Figuring out where to stay in Sapporo is hardly the challenge of other Japanese cities like Tokyo, Osaka, or even the slightly smaller (but far more popular) Kyoto. For most travellers, staying in the city centre somewhere between Sapporo Station and Susukino keeps many of the top things to do in Sapporo within walking distance and is the most convenient option. Here are a few ideas for the best hotels in Sapporo:
- Ibis Styles Sapporo: A delightful 3-star hotel located just steps away from beautiful Nakajima Park. The modern rooms are spacious & clean, and feature contemporary furnishings for your comfort. Extras like on-site massages and a hotel shuttle defy its budget category.
- Booking.com | Agoda
- Daiwa Roynet Hotel Sapporo-Susukino: A super-central hotel located in Susukino delivering a fantastic Sapporo accommodations experience with spacious rooms and modern decor.
- Booking.com | Agoda
- Cross Hotel Sapporo: One of the coolest hotels in Sapporo showcasing modern rooms with superb skyline views. Kick back at the indoor or outdoor onsen-style baths or the chilled-out second-floor bar for a relaxing nightcap.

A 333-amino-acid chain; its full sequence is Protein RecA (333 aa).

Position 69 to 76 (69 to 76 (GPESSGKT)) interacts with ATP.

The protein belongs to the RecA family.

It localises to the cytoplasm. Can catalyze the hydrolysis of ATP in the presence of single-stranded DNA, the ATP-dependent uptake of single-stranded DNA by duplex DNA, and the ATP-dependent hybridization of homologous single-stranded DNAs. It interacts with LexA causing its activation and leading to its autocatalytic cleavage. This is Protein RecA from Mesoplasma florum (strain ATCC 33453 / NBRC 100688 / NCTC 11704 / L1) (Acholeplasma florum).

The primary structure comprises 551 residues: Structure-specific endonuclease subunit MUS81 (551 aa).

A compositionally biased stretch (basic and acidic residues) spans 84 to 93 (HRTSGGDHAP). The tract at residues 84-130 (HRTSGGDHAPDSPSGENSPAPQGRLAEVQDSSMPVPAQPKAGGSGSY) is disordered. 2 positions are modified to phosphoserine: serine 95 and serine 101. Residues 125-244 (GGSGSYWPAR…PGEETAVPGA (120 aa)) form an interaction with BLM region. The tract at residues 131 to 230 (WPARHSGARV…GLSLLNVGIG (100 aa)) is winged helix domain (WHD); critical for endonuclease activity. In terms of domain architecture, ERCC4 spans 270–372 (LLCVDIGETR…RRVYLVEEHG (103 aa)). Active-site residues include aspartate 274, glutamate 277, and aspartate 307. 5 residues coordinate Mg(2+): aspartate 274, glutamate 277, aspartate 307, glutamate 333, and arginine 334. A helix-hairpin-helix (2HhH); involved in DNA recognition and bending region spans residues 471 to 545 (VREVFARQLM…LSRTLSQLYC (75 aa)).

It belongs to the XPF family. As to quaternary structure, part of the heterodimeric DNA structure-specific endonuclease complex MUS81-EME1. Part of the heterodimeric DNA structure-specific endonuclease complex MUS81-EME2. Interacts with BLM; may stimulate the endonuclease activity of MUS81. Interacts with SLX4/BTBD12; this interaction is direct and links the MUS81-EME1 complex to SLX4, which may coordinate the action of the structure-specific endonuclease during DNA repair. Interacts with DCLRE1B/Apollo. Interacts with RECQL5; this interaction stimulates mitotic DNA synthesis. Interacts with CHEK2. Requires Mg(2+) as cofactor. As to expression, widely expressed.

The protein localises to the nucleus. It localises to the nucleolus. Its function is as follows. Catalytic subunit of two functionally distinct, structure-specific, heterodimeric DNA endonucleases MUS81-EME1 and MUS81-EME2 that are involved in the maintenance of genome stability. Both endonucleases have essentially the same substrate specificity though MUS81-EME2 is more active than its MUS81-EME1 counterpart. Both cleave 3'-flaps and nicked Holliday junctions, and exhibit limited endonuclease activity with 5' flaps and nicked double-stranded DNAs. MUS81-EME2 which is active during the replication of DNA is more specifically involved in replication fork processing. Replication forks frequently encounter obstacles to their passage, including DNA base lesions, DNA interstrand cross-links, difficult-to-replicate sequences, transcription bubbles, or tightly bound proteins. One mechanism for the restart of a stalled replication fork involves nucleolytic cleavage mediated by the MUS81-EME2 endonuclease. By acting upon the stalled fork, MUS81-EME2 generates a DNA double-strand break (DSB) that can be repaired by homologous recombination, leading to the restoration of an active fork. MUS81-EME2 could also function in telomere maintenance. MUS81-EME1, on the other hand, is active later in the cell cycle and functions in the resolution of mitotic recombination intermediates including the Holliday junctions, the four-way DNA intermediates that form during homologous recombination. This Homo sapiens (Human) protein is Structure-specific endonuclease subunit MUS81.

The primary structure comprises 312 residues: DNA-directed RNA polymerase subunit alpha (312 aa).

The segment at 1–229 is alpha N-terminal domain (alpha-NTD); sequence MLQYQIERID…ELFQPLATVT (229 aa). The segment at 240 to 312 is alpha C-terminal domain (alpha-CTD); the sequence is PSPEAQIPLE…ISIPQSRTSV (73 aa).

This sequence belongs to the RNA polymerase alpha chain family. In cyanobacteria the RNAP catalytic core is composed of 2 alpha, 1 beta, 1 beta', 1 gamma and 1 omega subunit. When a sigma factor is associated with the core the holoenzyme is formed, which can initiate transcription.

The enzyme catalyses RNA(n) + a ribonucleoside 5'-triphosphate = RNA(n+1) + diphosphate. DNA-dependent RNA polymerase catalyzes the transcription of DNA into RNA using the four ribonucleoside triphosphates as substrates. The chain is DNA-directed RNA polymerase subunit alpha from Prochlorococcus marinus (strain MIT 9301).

- Booking.com | Agoda
Where to go in Sapporo: A summary of the top points of interest
- Ready for one of the best city views in Japan? Zip up via ropeway and cablecar to the summit of Mt. Moiwa to gape at Sapporo from above.
- Got an insatiable craving for Japanese food? Give your tastebuds an adventure along Susukino’s Ramen Yokocho, an atmospheric alleyway serving up Sapporo’s world-famous miso ramen.
- Are you an unabashed beer lover? Visit the Sapporo Beer Museum to get the low-down on Japan’s brewing history and for a taste of beer perfection over one hundred years in the making.